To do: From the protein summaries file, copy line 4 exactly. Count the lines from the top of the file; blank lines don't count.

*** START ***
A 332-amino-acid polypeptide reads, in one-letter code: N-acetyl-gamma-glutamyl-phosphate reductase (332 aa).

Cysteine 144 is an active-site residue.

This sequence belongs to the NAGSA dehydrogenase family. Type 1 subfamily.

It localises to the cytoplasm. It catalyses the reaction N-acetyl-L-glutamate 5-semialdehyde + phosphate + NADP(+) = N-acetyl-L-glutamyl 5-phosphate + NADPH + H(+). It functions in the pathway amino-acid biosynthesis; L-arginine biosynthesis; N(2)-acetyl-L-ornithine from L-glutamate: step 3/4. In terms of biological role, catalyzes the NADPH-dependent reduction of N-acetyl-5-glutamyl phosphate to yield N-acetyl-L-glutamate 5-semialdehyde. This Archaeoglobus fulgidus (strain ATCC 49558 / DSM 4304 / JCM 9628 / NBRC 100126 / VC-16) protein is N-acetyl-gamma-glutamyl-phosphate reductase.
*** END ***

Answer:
It localises to the cytoplasm. It catalyses the reaction N-acetyl-L-glutamate 5-semialdehyde + phosphate + NADP(+) = N-acetyl-L-glutamyl 5-phosphate + NADPH + H(+). It functions in the pathway amino-acid biosynthesis; L-arginine biosynthesis; N(2)-acetyl-L-ornithine from L-glutamate: step 3/4. In terms of biological role, catalyzes the NADPH-dependent reduction of N-acetyl-5-glutamyl phosphate to yield N-acetyl-L-glutamate 5-semialdehyde. This Archaeoglobus fulgidus (strain ATCC 49558 / DSM 4304 / JCM 9628 / NBRC 100126 / VC-16) protein is N-acetyl-gamma-glutamyl-phosphate reductase.